NLet exerted good inhibitory effect on baker’s yeast α-glucosidase (Figure 1). The concentration of the extract required to cause 50%inhibition (IC50) against α-glucosidase was 2.2 µg/mL. Acarbose which was used as positive control, exerted lower α-glucosidase inhibitory potential with IC50 value of 3.8 µg/mL. NLet also showed potent inhibitory effect against rat intestinal α-glucosidase (Figure 2). The IC50 value of the extract against rat intestinal α-glucosidase was 43.5 µg/mL while that of acarbose was 62.7 µg/mL. Figure 3 shows the effect of NLet and acarbose on blood glucose level in normal rats after sucrose administration. Thirty minutes after sucrose load, blood glucose in all the groups increased rapidly and reached a peak at 60 min. Thereafter, it gradually decreased. NLet caused a significant reduction (p<0.05) in blood glucose level at 60, 120 and 180 min compared to normal control. In diabetic rats, NLet also caused significant decrease in blood glucose at 60, 120 and 180 min (p<0.05) compared to the diabetic control (Figure 4). The reduction in blood glucose in NLet-treated diabetic rats was significantly different (p<0.05) compared to the acarbose-treated group. In vitro α-amylase inhibitory study demonstrated that NLet inhibited rat pancreatic α-amylase activities (Figure 5). The IC50 value for NLet was 58.7 µg/mL and that of acarbose was 92.3 µg/mL.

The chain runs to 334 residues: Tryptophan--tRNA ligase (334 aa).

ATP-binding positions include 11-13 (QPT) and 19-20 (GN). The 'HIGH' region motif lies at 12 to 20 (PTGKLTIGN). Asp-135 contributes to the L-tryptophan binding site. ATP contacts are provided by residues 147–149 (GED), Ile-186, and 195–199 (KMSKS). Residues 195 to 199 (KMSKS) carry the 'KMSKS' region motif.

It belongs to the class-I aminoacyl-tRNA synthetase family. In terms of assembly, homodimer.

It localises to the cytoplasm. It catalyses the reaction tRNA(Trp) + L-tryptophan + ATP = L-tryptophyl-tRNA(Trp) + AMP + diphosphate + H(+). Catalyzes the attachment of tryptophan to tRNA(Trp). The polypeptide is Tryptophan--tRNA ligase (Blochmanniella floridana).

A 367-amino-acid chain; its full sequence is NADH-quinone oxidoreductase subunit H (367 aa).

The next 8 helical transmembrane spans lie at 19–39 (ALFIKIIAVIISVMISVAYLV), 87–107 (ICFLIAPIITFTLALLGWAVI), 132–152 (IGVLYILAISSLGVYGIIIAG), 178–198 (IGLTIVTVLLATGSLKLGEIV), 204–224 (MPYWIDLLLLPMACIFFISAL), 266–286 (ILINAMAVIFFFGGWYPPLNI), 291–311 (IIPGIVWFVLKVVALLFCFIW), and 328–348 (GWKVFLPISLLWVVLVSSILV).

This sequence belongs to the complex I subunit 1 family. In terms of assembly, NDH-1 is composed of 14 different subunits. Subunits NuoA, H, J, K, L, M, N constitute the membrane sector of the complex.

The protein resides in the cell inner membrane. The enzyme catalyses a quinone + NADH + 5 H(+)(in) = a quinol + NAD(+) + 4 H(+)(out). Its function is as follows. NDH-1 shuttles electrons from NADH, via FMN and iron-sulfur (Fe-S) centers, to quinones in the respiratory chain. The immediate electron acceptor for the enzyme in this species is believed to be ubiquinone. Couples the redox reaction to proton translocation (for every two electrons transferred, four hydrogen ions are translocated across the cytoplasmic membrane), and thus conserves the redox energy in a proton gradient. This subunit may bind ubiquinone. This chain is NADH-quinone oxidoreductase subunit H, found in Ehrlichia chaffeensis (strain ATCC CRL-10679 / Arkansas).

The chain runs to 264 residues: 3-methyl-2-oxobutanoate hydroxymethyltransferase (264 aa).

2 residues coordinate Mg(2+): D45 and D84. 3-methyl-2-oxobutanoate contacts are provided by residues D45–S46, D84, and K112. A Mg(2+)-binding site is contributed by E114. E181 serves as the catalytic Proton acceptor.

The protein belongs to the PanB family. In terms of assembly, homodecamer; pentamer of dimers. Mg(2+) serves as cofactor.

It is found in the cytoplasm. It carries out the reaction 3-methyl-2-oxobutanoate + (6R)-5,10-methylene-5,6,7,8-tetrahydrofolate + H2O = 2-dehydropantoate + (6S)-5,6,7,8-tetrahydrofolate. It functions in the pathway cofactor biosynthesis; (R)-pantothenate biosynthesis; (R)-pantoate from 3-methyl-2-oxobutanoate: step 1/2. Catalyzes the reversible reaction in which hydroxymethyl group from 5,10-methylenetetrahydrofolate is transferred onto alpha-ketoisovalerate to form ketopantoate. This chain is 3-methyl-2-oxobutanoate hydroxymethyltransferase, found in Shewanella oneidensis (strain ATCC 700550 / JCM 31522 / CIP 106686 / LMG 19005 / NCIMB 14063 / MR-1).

Figure 1: Inhibitory effect of N. laevis extract on baker’s yeast α-glucosidase
Values represent mean ± SEM of three replicates
Figure 2: Inhibitory effect of N. laevis extract on rat intestinal α-glucosidase
Values represent mean ± SEM of three replicates
One of the important goals in the treatment of diabetes is to maintain fasting and postprandial blood glucose near normal levels. The suppression of production or absorption of glucose from the gastrointestinal tract through inhibition of α-amylase and α-glucosidase enzymes is one therapeutic approach that has been successfully employed to achieve this goal (Cheng and Fantus, 2005; Bhandari et al., 2008). Polysaccharides and disaccharides are digested to produce monosaccharides by these carbohydrate-hydrolyzing enzymes. α-Amylase is secreted by the salivary glands in the mouth where digestion of carbohydrate begins. However, the acidic medium of the stomach halts this process. In the upper part of the small intestine, digestion of carbohydrate continues with α-amylase secreted by the pancreas. Oligosaccharides and disaccharides which are the products of α-amylase metabolic activity are then broken down to monosaccharides such as glucose and galactose by α-glucosidase enzymes which include maltase, isomaltase, glucoamylase and sucrase (Akintunde and Oboh, 2012). These enzymes are located in the brush border of intestinal mucosa and their digestive activity results in a sharp rise in the level of blood glucose after the consumption of a carbohydrate-rich diet (Tentolouris et al., 2007).
Figure 3: Effect of N. laevis extract on blood glucose level in normal rats after oral sucrose load
Values are expressed as the mean ± SEM (n = 6). *p<0.05 compared to control. NLet = ethanol extract of N. laevis; NC = normal control.